Anthony began her activist career in 1849 when she moved to Rochester, where she quickly involved herself in the town's active reform movements and traveled throughout New York organizing abolitionist meetings. Her observation of society's false ideas regarding the superiority of males and women's inferior role was one she became increasingly aware of, before and during the Civil War. But, for Anthony, it was blatantly clear after the Civil War with the ratification of the 14th and 15th Amendments which granted African-American males full citizenship, but not white women, just how much much inequality there existed for women.
It was at this point that Anthony and other feminists formed the Equal Rights Association, and broke with their abolitionist allies. In 1869, Anthony and Elizabeth Cady Stanton formed a militant wing of the women's rights movement that argued for the full acceptance of the 1848 Declaration of Sentiments. During the 1870s and 1880s, Anthony and Stanton formed a powerful partnership, traveling, speaking, and inspiring the formation of suffrage societies all over the United States.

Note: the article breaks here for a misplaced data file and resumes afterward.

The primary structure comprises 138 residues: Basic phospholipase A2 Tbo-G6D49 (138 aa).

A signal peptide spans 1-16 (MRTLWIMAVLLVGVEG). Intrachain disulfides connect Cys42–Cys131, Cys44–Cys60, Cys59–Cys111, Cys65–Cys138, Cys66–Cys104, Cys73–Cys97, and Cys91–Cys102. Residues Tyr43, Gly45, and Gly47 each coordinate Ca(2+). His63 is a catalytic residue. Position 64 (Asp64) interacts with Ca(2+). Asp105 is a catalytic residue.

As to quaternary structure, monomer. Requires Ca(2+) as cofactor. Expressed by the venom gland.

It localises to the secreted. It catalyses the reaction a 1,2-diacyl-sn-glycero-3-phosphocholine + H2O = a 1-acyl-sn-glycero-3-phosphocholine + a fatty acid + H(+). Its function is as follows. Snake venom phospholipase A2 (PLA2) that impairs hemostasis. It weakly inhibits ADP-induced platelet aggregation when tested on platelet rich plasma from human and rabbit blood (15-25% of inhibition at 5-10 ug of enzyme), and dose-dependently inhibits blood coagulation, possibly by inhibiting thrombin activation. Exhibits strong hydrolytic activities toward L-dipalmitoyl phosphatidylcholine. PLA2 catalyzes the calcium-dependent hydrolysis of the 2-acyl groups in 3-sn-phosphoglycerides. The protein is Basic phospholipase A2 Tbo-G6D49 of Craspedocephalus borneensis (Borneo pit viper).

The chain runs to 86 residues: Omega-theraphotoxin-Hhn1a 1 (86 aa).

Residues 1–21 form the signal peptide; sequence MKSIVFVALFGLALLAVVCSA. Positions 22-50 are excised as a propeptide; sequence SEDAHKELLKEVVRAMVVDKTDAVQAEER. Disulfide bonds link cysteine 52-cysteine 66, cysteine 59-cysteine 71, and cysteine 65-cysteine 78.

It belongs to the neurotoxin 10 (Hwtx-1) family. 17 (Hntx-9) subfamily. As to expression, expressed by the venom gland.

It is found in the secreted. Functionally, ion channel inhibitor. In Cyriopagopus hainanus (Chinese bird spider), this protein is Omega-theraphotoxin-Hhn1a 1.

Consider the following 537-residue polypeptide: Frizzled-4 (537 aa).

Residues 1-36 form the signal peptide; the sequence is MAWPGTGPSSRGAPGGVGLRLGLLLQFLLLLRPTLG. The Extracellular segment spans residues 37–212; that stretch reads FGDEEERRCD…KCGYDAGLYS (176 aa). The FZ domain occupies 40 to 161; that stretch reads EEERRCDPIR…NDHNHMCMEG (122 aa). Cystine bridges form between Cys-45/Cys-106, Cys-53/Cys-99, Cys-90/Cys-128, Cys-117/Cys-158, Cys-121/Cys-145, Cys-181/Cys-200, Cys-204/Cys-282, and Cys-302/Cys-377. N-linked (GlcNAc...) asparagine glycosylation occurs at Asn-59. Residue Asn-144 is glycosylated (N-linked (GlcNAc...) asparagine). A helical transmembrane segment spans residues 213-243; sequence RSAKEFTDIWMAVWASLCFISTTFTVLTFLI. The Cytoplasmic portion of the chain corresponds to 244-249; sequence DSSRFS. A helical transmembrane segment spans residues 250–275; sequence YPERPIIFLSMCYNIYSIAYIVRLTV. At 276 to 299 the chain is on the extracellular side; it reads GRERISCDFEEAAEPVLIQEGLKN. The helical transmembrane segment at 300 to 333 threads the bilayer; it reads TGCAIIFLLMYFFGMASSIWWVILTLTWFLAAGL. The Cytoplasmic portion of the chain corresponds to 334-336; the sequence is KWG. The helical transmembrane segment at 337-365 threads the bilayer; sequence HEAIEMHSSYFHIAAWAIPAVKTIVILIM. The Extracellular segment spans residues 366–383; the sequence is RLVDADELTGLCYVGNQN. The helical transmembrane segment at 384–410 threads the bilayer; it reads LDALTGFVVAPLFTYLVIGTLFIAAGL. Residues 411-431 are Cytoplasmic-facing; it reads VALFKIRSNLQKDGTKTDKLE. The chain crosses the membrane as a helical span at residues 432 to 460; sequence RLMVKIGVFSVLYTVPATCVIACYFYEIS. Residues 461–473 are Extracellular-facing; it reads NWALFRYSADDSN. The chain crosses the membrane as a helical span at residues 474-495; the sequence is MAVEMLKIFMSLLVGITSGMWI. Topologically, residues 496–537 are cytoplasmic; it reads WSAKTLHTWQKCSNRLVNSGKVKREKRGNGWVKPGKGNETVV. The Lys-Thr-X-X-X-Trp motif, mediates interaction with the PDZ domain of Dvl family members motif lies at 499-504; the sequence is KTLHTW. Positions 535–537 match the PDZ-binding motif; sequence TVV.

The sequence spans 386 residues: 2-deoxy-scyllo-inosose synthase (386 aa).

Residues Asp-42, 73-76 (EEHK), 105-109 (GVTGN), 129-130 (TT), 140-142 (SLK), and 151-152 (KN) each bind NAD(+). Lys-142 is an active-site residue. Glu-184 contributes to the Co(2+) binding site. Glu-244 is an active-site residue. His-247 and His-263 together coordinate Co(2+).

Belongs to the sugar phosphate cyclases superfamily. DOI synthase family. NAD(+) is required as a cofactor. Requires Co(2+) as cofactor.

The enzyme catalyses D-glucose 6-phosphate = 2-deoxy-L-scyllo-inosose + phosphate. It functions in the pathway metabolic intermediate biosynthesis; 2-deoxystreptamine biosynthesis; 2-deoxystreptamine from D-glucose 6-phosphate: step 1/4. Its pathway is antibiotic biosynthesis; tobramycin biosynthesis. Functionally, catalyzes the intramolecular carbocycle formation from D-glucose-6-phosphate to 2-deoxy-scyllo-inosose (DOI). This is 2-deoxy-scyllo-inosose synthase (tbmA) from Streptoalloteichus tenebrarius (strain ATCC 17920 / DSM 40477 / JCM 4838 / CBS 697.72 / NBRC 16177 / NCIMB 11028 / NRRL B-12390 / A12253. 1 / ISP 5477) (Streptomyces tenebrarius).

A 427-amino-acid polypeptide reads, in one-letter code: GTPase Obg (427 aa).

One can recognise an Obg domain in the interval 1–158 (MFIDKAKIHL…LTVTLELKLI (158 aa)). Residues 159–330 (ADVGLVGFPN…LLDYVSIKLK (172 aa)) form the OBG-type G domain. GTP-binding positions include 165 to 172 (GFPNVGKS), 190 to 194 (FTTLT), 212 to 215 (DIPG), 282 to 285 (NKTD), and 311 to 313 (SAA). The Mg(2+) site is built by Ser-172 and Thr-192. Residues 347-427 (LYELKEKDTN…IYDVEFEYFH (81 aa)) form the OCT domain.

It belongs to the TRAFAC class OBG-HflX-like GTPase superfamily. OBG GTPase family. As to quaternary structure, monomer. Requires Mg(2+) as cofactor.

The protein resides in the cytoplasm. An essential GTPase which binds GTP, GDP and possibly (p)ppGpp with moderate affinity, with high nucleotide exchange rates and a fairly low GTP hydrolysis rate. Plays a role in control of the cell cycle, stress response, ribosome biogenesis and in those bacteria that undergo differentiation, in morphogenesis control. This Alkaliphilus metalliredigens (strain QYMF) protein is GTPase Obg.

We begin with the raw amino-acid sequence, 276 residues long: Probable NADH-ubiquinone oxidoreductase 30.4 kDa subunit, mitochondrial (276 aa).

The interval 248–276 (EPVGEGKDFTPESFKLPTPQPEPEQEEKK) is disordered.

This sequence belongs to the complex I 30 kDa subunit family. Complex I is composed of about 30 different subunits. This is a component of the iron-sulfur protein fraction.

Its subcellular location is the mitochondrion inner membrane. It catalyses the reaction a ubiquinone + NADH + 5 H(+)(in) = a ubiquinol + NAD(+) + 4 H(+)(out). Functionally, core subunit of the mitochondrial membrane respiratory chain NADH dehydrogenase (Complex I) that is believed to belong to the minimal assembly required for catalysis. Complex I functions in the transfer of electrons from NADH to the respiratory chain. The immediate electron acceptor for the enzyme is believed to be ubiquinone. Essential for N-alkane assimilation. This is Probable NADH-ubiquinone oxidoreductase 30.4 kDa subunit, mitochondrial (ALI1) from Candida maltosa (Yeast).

This red brick house was the site of innumerable "cabinet" meetings between Anthony and women's rights movement leaders like Carrie Chapman Catt and Anna Howard Shaw, and is directly tied to one famous example of Anthony's constant agitation. It was in the house's front parlor, after trying to force the Supreme Court to question the 15th Amendment's constitutionality, that Anthony was arrested for illegally casting a ballot in the 1872 Presidential election. In 1906, Susan B. Anthony died here, but left a legacy in a new century that would see women finally begin to gain equality with men.
American Suffragist, Reformer
The Susan B. Anthony House, a National Historic Landmark, is located at 17 Madison St. in Rochester, NY. The property is a house museum. The Susan B. Anthony House is open for tours year-round, Tuesdays through Sundays, 11 a.m. to 5 p.m. The last tour begins at approximately 4:15 p.m. The House is closed on all Mondays and most major holidays. Please telephone 585-235-6124 for the latest information, or visit the Susan B. Anthony House's website for more information.
Seneca Falls, New York